Overarching, and across the world, is the fight over globalism. I’ve said in the end globalism will win, because it’s being driven by technological change at its root. The struggle isn’t whether we have transnational systems where the nation state plays a less important role: that will happen. The struggle is whether globalism will be a democratic movement that is controlled by the people for the people’s benefit, or whether it will be a aristocratic movement that benefits the transnational aristocrats. It’s been set up as the latter, and the people are, across the globe, calling foul.
The struggle over the RKBA is downstream of that fight, but what we’re seeing I think fits in the overall struggle. It’s a theme repeated throughout history that aristocrats do not like their subjects being armed. So it was practically inevitable that when the people started asserting themselves against this cultivated global order, the counter-reaction was the aristocracy returning to their traditional fears and anxieties about armed peasants. That anxiety is acting itself out among the pool of Democratic candidates.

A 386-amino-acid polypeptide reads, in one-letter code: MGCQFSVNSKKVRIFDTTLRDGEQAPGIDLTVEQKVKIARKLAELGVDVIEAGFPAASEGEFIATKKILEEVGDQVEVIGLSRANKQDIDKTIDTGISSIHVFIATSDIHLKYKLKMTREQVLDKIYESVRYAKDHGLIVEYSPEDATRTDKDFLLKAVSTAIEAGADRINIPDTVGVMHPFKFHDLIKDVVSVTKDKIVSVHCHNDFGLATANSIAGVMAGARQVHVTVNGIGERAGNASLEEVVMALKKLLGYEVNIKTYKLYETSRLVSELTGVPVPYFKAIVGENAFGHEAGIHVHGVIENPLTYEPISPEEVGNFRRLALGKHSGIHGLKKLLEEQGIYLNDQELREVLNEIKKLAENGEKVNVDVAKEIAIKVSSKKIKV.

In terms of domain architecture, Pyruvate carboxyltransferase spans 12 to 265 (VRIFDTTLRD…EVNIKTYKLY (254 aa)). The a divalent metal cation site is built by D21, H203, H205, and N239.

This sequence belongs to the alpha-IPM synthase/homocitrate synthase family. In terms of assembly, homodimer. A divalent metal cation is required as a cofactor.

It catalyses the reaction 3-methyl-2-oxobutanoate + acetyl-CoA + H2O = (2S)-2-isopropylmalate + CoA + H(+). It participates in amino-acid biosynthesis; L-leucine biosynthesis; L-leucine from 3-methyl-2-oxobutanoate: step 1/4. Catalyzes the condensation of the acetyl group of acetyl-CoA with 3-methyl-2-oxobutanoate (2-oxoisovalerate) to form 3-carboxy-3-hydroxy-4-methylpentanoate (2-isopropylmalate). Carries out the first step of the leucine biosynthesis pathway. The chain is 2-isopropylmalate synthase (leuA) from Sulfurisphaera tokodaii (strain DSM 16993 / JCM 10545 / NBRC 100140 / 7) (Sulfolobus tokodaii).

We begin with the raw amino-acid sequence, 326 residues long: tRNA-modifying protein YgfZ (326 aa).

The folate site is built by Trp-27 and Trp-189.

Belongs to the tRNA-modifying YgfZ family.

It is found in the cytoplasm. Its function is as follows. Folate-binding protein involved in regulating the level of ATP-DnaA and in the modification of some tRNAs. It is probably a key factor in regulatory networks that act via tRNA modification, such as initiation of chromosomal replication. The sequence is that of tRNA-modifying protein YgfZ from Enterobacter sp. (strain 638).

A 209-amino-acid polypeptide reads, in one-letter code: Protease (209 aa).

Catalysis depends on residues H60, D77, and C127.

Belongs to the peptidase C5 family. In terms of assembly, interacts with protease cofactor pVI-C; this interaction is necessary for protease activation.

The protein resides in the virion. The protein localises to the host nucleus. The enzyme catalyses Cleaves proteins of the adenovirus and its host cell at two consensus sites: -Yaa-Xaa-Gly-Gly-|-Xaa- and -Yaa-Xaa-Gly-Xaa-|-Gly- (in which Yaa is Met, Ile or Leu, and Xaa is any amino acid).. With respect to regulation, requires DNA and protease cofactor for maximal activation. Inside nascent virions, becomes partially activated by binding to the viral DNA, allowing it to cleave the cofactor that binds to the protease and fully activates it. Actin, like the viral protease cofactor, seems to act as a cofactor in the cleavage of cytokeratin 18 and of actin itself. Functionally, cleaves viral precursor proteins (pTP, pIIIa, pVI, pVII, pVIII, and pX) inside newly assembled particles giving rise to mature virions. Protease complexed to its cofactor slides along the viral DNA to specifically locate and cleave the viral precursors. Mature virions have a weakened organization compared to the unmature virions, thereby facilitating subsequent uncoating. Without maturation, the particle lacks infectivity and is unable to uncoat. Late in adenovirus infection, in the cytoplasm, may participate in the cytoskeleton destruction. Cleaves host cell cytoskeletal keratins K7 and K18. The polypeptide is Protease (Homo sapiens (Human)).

July 31, 2019
What Money Can Buy
[He has a valid point.
The counter point is that 100 million people with 300+ million guns and billions of rounds of ammo can make themselves heard and respected…if they have the will to do so.—Joe]
China is about to demonstrate that only a few thousands, maybe tens of thousands, need be killed to quell a revolution involving several millions in Hong Kong. At least, they’re about to do so to unarmed people. And with facial recognition and social media and a really determined Party security apparatus unlimited by any sort of laws, they might well be able to identify and quietly remove enough of the leadership of the opposition so as to avoid yet another massacre.
Coming soon to a theater near you!
That’s what started the protests in the first place. Chicoms were deporting people they didn’t like to china for trial. (My bad, I meant conviction, or execution if you will).